This is a common question among new Moms and seasoned Moms as well. The official recommendation as to when to start your baby on solids (ie baby cereal – see last month's blog) has changed in the last few years, leaving Moms with a new baby, yet with older children saying – but I did not do it that way when my older child was a baby. Of course, there is always Grandma, Aunts, Uncles and your next door neighbour telling you that "when my kids were little we did it this way".
What's a parent to do? There is no magic age where all infants are ready for solids. Each infant develops at their own pace. What most nutrition/pediatric experts do agree on, is that MOST infants become developmentally ready for solid foods between the ages of 4 to 6 months.
Here is what happens during this two month period:
• Baby's digestive system matures enough to handle the protein, fats and sugars that come from foods other than breast milk or artificial baby milk.
o Offering foods other than breast milk or artificial baby milk before this happens could lead to allergic reactions and tummy upset.
• Baby's kidneys develop the ability to excrete (pee out) the waste products from food like meats.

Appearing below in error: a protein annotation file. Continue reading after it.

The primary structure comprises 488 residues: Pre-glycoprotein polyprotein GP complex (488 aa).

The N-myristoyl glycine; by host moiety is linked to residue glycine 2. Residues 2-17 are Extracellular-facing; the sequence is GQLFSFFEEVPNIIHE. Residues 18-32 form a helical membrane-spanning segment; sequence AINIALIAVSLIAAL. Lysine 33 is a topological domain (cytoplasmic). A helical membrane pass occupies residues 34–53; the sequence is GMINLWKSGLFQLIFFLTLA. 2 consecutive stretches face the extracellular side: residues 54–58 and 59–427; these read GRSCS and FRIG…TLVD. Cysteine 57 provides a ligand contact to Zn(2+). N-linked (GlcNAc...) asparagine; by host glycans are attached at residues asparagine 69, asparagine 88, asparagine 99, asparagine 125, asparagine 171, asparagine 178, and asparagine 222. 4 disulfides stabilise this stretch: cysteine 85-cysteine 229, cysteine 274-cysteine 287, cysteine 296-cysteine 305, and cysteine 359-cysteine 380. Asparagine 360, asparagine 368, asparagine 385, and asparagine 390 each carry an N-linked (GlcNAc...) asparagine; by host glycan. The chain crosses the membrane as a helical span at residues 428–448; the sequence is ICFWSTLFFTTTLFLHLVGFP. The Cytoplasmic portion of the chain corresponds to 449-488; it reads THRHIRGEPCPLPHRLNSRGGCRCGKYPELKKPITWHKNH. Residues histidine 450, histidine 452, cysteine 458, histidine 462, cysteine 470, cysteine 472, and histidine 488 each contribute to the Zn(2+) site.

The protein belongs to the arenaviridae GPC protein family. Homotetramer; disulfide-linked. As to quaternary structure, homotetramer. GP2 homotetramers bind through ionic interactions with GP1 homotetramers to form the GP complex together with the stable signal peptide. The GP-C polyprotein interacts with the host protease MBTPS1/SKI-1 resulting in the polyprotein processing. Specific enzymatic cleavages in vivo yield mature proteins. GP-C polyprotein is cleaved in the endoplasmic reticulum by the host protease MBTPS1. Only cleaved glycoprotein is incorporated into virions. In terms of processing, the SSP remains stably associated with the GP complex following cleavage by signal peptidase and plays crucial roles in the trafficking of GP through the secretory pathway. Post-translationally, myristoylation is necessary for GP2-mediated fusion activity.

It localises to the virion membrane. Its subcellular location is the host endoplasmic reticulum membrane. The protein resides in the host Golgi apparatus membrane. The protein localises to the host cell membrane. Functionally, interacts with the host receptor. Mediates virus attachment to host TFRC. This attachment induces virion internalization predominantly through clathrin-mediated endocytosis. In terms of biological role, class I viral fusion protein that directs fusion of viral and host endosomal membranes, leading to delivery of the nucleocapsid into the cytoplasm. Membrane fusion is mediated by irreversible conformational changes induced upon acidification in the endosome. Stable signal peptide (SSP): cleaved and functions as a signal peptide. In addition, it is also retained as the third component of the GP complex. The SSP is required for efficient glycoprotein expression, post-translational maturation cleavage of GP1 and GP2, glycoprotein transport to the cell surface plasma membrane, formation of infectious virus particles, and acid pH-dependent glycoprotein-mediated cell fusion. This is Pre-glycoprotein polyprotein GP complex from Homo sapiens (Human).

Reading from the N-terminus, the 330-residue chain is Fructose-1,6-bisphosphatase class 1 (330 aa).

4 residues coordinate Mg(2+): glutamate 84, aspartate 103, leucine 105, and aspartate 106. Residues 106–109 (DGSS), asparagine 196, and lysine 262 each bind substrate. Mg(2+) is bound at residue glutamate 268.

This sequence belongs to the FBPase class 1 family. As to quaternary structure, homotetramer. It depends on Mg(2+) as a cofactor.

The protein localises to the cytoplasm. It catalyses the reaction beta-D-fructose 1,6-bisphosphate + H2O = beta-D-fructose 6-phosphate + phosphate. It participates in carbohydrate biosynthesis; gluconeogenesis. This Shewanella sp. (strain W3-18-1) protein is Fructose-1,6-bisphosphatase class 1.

• Baby's tongue thrust reflex goes away - otherwise baby will just push the food out of their mouth instead of swallowing.
• Baby's fine muscles develop enough that baby can close his/her lips over a spoon and push food to the back of their throat and swallow.
• Babies develop enough that they will open their mouth when they see a spoon coming.
• Baby's larger muscles develop enough that he/she can hold his/her head up steady, turn their head away to indicate they are full, and they are able to sit up mostly by them self.
All these developmental signs (some we can outwardly see, some we can't), tell us that baby may be ready to start learning to eat from a spoon. These signs develop over time – a baby does not go from "not ready" to "ready" in just a day.There is no medical benefit of introducing solid foods before an infant is developmentally ready, but there could be some harm. There is an increased risk of choking, development of food allergies(talk to your MD about when to start solid foods if your family has a history of food allergies), or causing the infant to "fill up" on foods that do not provide the necessary amounts of nutrients that breast milk or artificial baby milk does. Remember, at this age most of baby's nutrition must come from breast milk or artificial baby milk.
So, to answer the question "when do I start offering my baby solid food," the answer is – it depends. Look at your baby, watch for the developmental cues discussed, talk to your MD and/or your WIC Nutritionist. Don't start offering solids at a set age just because that's what you did with your last child, what the commercial said on TV, or because you just can't wait to give your child some food. Let your infant tell you when they are ready.
Vincent Iannelli, M.D., http://pediatrics.about.com/od/weeklyquestion/a/04_fdng_gidlns.htm. Accessed 8/30/12